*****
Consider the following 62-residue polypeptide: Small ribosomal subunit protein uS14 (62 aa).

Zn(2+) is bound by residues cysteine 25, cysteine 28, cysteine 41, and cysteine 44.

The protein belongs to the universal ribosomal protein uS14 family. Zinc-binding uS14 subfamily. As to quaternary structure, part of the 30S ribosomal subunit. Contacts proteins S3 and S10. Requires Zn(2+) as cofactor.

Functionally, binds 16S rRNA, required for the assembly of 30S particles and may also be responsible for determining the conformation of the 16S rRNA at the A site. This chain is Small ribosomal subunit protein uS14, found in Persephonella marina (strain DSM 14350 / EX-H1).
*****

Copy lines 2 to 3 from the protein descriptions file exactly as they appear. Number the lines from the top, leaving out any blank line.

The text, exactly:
Zn(2+) is bound by residues cysteine 25, cysteine 28, cysteine 41, and cysteine 44.

The protein belongs to the universal ribosomal protein uS14 family. Zinc-binding uS14 subfamily. As to quaternary structure, part of the 30S ribosomal subunit. Contacts proteins S3 and S10. Requires Zn(2+) as cofactor.